With Suntory as its parent, Baladi says his company benefits from an “east‐meets‐west” perspective, which has resulted in a number of cross‐continent new product developments, among them: Japanese gin Roku; Japanese blended whisky Toki, which Baladi says surpassed 100,000 cases in less than two years; Japanese vodka Haku; and Legent Bourbon, created as part of a collaboration between Jim Beam master distiller Fred Noe and Suntory chief blender Shinji Fukuyo.

Japanese gin Roku contains six botanicals including sakura flower

While Beam Suntory is exploring new areas of the spirits industry, Bourbon remains at its core. According to Baladi, the firm invests approximately half a billion dollars in its Kentucky operations each year. “We have been investing in our Bourbon assets for many years. Matt [Shattock] started that – he was a big believer in the future of Bourbon. So we have the capacity we need for Bourbon today.” An enviable position in an industry where supply often fails to meet demand.

Baladi states that Beam Suntory owns 40%‐ 45% of the Bourbon barrels in Kentucky, with 30 warehouses and “growing at a rate of six per year”. Unfortunately, it is one down after a lightning bolt set a building ablaze last month, destroying all 45,000 barrels of whiskey maturing inside. The fire burned for days, and despite the best efforts of local authorities and the Beam Suntory team, a 23‐ mile‐long trail of alcohol spilled into the Kentucky River, killing scores of fish and other aquatic life forms. No people were injured, and Beam Suntory is working with local, state and federal government agencies to “minimise and remediate” the environmental fallout of the incident.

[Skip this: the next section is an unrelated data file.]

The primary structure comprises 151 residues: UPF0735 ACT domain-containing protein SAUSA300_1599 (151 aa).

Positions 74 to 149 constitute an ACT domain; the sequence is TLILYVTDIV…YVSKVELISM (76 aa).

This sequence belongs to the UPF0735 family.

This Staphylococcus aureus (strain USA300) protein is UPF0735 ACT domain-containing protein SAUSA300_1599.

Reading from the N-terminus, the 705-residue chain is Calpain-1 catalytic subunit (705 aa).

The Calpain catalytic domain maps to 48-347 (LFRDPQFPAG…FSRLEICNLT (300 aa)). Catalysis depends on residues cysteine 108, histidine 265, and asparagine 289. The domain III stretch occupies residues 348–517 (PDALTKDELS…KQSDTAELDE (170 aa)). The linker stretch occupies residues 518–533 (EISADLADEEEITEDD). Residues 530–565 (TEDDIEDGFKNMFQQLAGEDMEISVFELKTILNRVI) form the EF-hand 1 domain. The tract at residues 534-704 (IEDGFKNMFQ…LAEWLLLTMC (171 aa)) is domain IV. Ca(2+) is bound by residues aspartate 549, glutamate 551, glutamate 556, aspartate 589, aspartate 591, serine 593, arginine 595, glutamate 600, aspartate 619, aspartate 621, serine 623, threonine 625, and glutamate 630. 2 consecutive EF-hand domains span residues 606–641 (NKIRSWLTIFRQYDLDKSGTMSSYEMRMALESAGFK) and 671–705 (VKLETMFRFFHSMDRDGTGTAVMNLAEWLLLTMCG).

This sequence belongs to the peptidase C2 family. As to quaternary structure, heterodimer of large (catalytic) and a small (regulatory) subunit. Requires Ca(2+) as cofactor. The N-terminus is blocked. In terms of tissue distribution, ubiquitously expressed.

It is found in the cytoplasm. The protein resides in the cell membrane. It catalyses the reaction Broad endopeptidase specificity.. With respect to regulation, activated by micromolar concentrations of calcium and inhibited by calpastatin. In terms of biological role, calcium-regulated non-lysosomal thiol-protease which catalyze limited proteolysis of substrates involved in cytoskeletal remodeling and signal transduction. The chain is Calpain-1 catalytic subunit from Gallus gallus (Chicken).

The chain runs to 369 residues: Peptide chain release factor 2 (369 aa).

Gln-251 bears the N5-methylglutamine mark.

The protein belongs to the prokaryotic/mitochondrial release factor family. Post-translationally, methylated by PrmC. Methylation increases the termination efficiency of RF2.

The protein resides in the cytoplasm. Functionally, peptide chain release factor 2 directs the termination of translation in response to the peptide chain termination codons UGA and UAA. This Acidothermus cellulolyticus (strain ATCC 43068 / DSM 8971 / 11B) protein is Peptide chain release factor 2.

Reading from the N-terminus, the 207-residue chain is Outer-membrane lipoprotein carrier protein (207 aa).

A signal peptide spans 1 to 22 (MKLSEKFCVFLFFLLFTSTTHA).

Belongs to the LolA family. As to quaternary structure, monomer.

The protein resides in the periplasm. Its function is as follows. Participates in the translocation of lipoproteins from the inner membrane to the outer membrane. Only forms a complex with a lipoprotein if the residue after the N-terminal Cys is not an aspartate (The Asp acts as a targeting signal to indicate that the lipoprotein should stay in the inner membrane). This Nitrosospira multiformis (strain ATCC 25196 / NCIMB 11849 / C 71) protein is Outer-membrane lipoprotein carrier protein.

Birdseye images of the enormous building – blackened and collapsed, its contents spewed out – were widely shared, and made for sombre viewing. However, the loss represented just over 1% of Beam Suntory’s total maturing stock in Kentucky (3.3m barrels), and most of the damaged casks were said to contain “relatively young whiskey from the Jim Beam mash bill”. As such, a company spokesperson confirmed that the fire would “not impact the availability of Jim Beam for consumers” – a good thing, since the brand continues to ride a tidal wave of popularity.